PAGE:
Divorce should not be delayed due to spouse immigration status

Immigration issues are becoming common in marriage dissolution actions. In the 2017 case of Choudary v Gazzarapu , 65 Conn.L. Rptr 4, 131, The court ruled that a divorce should not be delayed because one spouse needs to remain married for a fixed amount of time to secure immigration status. When one spouse needs residency status, a divorce can cause serious immigration problems, but it can not be put off indefinitely.

An Unfair System - No obligation to refund support Overpayment

Child support is generally paid by wage withholding and up to age 18 unless the child is still attending High School. In the recent case of Baio v Baoi 65 Conn.L. Rptr. No 3, 105, the father continued to pay by wage withholding for one year after his legal obligation ended. When he tried to get reimbursed for the overpayment the court ruled that she did not have an obligation to refund support because he had an obligation to stop the payments earlier.

How unfair our system can be.

Visitation with grandchildren over a parent's objection

When grandparents are seeking visitation with grandchildren over a parent's objection they have to prove that they had a parent-like relationship and that a denial of visitation would cause real and significant harm to the grandchild. Grandparents were successful in the 2017 case of Boisvert v Gavis 65 Conn.L.Rptr. No. 2, 81 where they used a psychologist to testify that interrupting the child's relationship with the grandparents would cause real harm to the child.

Parents have immunity from suit for injuries caused to their minor children by the parent

Parents have immunity from suit for injuries caused to their minor children by the parent's negligence. This immunity was also applied to contractual claims in Delmedico v Panda Properties, 65 Conn.L.Rptr. 1 Nov '17 However, a parent's liability for injuries that the child causes to others remains limited by a statutory amount.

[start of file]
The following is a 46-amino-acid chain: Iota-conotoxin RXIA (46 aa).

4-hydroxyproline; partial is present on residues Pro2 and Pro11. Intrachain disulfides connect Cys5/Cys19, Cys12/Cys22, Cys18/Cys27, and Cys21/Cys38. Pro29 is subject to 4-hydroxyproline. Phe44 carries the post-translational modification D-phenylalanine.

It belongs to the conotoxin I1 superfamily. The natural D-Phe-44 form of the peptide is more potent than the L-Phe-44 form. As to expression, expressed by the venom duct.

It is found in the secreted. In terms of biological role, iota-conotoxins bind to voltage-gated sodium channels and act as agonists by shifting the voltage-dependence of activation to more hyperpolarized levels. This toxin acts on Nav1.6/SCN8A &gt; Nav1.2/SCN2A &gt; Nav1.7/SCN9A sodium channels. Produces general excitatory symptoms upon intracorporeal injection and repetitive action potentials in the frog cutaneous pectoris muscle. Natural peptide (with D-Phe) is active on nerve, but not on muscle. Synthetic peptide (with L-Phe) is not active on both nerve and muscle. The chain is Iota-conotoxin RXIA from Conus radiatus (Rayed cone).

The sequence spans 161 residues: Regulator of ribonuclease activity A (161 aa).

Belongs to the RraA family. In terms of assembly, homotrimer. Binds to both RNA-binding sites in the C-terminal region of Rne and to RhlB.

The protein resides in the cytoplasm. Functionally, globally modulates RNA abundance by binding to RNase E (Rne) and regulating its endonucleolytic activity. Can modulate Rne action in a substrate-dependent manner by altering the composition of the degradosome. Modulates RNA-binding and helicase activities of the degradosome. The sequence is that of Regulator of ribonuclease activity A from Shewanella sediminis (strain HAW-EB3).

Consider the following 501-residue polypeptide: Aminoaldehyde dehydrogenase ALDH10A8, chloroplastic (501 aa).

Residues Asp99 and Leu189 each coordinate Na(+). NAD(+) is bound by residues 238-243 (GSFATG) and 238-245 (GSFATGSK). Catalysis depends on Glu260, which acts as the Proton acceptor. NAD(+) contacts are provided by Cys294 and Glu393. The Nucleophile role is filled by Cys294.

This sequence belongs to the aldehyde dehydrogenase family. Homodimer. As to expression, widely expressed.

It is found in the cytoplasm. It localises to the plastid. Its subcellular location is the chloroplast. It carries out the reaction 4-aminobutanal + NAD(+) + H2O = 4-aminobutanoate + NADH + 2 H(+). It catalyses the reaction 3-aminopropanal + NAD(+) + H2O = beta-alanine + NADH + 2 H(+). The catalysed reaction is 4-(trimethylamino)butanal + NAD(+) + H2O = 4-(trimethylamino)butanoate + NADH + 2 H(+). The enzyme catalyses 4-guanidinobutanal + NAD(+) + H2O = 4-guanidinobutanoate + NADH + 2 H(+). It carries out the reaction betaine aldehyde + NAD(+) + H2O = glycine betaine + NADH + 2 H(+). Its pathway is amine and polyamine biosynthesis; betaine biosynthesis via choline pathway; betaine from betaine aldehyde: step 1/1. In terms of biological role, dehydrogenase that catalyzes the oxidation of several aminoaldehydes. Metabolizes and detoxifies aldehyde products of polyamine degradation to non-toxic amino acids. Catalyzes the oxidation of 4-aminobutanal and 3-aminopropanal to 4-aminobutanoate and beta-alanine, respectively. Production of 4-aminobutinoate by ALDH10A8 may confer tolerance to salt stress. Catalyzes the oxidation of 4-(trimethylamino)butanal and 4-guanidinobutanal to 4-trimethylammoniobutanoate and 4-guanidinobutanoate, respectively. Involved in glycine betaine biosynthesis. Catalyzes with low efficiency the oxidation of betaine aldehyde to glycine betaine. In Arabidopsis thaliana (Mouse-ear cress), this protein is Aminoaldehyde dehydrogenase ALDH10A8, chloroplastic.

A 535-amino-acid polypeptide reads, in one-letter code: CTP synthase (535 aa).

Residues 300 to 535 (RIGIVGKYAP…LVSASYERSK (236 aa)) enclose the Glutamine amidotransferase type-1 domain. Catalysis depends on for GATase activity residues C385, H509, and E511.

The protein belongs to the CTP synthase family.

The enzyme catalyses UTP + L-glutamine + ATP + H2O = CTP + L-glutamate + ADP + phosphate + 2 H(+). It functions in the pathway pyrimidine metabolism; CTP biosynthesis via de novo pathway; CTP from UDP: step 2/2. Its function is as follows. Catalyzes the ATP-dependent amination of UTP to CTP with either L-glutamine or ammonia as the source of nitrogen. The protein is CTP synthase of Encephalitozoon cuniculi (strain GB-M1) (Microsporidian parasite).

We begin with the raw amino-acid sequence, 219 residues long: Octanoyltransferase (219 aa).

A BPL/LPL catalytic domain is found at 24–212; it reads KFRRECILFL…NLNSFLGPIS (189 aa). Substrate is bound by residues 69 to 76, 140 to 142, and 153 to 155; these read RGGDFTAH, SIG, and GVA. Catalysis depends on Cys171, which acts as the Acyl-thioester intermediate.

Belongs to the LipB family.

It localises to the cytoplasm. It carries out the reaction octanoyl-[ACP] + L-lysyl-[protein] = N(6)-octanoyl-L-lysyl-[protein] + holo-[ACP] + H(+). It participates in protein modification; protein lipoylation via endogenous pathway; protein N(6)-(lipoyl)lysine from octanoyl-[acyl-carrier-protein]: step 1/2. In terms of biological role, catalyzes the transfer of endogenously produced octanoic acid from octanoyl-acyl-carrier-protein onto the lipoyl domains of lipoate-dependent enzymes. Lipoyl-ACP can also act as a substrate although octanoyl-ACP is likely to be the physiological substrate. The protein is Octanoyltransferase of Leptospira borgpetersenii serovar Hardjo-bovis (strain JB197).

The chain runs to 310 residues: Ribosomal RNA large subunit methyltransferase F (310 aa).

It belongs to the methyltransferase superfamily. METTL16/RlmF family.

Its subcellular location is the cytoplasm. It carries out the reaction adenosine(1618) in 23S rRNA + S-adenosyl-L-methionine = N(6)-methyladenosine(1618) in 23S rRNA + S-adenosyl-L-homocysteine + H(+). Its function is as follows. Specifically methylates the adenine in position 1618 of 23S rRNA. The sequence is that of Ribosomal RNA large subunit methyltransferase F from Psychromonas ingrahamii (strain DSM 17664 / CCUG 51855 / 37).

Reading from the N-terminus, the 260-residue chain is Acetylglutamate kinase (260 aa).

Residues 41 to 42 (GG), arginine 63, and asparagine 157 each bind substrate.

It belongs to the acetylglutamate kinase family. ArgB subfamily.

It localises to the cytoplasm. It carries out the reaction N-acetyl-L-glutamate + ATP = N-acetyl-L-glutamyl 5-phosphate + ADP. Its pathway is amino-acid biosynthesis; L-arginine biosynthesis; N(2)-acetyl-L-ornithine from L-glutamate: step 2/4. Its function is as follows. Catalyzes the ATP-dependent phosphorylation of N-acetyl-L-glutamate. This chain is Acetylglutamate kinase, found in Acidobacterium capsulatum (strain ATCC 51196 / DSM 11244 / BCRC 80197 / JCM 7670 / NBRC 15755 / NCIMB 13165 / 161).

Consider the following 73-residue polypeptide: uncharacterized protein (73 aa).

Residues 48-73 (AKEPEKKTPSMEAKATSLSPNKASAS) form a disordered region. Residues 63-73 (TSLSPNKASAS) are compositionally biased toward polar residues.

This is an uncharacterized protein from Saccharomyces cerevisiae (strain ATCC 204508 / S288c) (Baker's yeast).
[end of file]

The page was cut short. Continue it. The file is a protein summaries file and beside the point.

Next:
Distribution of pension and retirement benefits in Divorce

Connecticut Court still retains jurisdiction to enforce the retirement pay distribution

In most divorce cases the distribution of pension and retirement benefits are not finalized for years. A recent Connecticut case of Shaw v. Shaw 62 Conn.L. Rptr. No. 20, 2016 indicates that the Connecticut Court still retains jurisdiction to enforce the retirement pay distribution even when both spouses have left the state. In this case, one spouse refused to cooperate and tried to avoid payment by leaving Connecticut.

Paternity Challenges - No Limitations When Fraud Present

Paternity when fraud or duress is involved

In a recent Paternity case the Superior Court ruled that there is no limitations period for a father to challenge a judgment of paternity when fraud or duress was involved. See Tata v Levine, CT Sup Ct 64 Conn.L. Rptr 19, 2017. However, the father must present clear and convincing evidence that he was deceived into signing paternity papers.

Best Interest of Child in Determining Paternity

In a paternity matter a Superior Court held that a court has the inherent authority to open an acknowledgment of paternity solely on the grounds that an accurate determination of paternity would be in the child's best interests. Often men agree to paternity in the absence of a DNA test, have regrets and later obtain DNA results showing that they are not the biological father.
Muhammad v Murphy 62 Conn.L. Rpte 3, 2016

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